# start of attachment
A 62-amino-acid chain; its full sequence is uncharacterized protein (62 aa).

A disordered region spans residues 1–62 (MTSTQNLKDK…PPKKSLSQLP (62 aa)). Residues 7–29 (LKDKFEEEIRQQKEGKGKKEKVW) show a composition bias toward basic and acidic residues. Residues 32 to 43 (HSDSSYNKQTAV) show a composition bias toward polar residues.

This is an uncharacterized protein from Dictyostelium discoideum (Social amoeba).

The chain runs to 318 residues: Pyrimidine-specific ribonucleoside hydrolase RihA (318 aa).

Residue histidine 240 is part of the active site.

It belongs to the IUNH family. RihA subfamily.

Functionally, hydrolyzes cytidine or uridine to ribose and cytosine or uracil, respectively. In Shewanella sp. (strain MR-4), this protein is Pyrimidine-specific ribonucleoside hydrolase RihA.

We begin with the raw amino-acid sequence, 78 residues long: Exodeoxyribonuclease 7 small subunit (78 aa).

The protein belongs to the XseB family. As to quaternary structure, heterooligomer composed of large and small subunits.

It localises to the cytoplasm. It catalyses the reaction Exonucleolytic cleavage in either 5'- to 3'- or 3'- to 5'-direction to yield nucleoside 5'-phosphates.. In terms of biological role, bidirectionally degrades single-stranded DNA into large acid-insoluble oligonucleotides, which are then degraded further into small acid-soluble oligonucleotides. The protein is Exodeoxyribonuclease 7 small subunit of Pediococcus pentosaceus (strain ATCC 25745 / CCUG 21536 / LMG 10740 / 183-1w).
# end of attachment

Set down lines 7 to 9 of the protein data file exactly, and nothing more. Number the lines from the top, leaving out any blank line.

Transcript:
Functionally, hydrolyzes cytidine or uridine to ribose and cytosine or uracil, respectively. In Shewanella sp. (strain MR-4), this protein is Pyrimidine-specific ribonucleoside hydrolase RihA.

We begin with the raw amino-acid sequence, 78 residues long: Exodeoxyribonuclease 7 small subunit (78 aa).

The protein belongs to the XseB family. As to quaternary structure, heterooligomer composed of large and small subunits.